Tagged with Bath

Bath Pump Room

Bath Pump Room

This is where visitors to the spa used to come in the mornings for a large drink of the famous waters. You can still try the stuff – tastes rather metallic, but I’ve had worse. Cheltenham water is said to be truly awful. This is now an upmarket tea room, and if you are lucky … Continue reading

Benefactions to Bridges

I love bridges & a lot of my blogs feature th In the book stripping the altars Ramon Duffy notes how many people left money or property in their wills to maintain roads & bridges, putting them on a par with caring & feeding the poor. This seems a bit odd, but poor had to … Continue reading

Bath’s Oldest Charity

John Loveday also visited Bath: “The Town-house [ie town or guild hall] is an handsome Stone Building, supported on open Arches; the large Room above Stairs is adorned with man Pictures of the Aldermen and other Members of the Corporation, which their Member, General Wade, was at the expense of drawing to hang up here; … Continue reading

A Tiny Space in Bath

A Tiny Space in Bath

This is something I spotted in Bath, on Upper Borough Walls, but hidden from the street so I had to lean over a wall to get the pic. It says this is the former site of the burial ground for the General Hospital, opened in 1736 and held 238 bodies when it was closed in … Continue reading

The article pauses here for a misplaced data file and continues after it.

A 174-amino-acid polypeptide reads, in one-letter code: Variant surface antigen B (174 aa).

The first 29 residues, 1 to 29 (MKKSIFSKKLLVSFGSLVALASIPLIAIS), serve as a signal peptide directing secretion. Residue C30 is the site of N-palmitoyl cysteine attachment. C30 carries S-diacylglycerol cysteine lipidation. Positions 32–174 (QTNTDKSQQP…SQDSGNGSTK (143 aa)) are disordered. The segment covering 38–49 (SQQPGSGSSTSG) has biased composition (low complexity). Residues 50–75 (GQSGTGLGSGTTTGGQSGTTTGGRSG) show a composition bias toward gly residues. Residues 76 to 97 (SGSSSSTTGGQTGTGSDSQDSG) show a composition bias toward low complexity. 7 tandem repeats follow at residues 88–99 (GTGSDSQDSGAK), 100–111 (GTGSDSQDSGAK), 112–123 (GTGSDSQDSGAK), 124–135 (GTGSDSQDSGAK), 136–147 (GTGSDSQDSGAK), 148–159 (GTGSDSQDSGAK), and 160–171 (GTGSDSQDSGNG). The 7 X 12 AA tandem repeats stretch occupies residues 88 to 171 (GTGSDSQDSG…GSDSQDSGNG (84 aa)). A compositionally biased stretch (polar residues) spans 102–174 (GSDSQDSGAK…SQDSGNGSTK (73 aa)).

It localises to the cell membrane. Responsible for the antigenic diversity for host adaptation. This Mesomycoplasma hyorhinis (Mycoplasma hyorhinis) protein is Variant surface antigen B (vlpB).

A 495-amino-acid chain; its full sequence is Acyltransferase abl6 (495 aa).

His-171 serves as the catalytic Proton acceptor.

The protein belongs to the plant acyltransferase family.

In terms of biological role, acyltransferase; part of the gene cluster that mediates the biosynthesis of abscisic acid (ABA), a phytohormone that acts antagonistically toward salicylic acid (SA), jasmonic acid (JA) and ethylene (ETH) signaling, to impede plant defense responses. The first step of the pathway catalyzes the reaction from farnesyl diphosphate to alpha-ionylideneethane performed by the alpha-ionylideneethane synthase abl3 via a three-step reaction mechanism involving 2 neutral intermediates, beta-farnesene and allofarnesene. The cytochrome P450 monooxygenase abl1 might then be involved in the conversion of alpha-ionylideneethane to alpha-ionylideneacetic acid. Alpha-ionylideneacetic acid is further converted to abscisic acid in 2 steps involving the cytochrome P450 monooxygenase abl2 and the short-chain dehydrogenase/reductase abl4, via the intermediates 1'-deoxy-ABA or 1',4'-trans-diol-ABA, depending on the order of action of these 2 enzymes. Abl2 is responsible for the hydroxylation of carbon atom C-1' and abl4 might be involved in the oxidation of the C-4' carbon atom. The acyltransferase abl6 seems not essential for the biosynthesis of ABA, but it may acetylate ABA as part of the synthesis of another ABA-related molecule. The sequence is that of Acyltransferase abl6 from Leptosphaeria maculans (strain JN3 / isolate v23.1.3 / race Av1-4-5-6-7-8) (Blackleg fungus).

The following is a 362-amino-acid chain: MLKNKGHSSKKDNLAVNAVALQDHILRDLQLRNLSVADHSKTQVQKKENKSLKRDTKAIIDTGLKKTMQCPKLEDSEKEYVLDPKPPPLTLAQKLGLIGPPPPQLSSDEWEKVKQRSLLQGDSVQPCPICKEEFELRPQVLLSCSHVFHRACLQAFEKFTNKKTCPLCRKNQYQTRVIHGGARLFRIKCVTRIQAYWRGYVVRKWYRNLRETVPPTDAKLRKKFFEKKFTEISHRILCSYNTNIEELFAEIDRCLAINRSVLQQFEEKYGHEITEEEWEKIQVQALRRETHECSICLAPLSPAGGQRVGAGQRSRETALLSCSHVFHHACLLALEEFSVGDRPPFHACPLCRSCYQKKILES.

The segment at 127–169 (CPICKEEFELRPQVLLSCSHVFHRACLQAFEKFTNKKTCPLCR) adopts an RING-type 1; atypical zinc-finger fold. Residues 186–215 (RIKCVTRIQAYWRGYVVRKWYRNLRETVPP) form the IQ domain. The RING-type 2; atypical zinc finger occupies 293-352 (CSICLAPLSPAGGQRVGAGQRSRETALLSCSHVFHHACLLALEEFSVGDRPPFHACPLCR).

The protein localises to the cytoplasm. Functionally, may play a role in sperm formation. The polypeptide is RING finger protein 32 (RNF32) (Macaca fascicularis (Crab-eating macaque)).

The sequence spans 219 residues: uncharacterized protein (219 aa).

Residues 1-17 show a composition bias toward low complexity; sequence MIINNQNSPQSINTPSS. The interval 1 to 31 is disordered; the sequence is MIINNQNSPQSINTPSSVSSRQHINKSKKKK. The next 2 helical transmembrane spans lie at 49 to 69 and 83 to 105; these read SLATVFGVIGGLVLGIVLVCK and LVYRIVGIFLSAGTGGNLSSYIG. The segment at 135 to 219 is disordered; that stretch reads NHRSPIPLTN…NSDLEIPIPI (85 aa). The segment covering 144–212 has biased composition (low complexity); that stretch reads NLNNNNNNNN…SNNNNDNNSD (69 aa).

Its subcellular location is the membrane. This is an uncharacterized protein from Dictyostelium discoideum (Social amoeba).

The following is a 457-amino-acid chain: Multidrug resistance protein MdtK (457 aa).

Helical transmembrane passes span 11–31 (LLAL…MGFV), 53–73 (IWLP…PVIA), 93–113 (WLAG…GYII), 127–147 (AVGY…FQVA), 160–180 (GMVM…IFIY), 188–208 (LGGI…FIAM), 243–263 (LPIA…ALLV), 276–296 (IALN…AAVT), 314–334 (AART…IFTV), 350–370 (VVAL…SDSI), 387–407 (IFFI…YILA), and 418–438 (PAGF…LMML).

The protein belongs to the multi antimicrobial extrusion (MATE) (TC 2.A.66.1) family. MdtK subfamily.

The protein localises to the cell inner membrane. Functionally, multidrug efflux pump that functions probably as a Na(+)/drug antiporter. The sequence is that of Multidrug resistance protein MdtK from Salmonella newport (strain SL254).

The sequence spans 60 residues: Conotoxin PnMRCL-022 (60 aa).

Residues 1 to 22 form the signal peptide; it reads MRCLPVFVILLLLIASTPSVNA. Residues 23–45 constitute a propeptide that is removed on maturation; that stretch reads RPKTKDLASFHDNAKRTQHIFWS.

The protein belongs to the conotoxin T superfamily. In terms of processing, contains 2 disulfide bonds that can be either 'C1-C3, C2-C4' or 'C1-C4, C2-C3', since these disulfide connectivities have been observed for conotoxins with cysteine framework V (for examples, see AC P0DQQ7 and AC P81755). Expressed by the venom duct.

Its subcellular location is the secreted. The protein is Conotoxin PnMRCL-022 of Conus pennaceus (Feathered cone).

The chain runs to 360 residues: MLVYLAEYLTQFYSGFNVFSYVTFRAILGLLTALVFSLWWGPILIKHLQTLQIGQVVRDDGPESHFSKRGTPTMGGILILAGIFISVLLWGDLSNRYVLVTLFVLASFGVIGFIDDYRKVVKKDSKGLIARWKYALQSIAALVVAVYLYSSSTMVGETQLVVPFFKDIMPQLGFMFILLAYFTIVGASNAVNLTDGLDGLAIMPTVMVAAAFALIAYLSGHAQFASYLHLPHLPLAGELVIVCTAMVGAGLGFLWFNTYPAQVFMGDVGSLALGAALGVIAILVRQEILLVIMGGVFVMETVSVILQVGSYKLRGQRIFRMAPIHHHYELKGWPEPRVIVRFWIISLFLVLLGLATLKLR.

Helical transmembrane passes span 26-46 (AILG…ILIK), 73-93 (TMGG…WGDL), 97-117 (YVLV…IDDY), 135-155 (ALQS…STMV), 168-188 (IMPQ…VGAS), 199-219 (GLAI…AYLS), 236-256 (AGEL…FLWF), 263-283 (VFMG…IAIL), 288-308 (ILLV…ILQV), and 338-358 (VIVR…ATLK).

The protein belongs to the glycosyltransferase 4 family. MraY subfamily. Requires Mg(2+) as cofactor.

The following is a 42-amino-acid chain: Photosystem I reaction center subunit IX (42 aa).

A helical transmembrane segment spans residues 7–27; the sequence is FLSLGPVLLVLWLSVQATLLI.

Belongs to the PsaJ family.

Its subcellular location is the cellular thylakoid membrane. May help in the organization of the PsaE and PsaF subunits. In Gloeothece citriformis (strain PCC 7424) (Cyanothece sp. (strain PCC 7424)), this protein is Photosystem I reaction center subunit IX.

A Female Revolution

The middle of the 18th century in England was an incredibly noisy, busy time, and women were more visible than at any other time in history. This is not just because of the many cartoons by Cruikshank and others mocking their outrageous fashions, they really were out there. In Bath, almost 1/3 of the blue … Continue reading

Cured, Much Better, Better, No Better, Dead

The title refers to types of outcomes for patients at Bath’s first hospital. Whilst praised by Smollet and others as being ‘the hospital of the nation’, it was built to stop the flood of sick poor into the city in search of help. The surprising thing is that very few died, given the levels of … Continue reading

Three Buildings for One Visit

Three Buildings for One Visit

The building that is now the Freemason’s Hall in Bath, has got a fascinating history – it began as a theatre, then became a catholic chapel before the Freemasons took it over. It is now a mixture of the three uses, and well worth a visit. Theatres were not respectable places until well into the … Continue reading

Cheeribums as Daniel Seed.

The first mention of bicycles in the West Country of England comes from the Bath Gazette in May 1843 which notes two descriptions of three wheeled vehicles in use on the streets of Bath. One was propelled by the rider ‘rising up and down, after the manner of horse exercise’ which sounds like it was … Continue reading

Plugging My Books

This is a blatant attempt to tweak a few book sales, as they are just sitting around at home getting on each others’ nerves. I have written 17 books, with another one that needs working on. Theyare mostly local history, but I never do just local – whatever Iwrite about, I always try to place it within a wider … Continue reading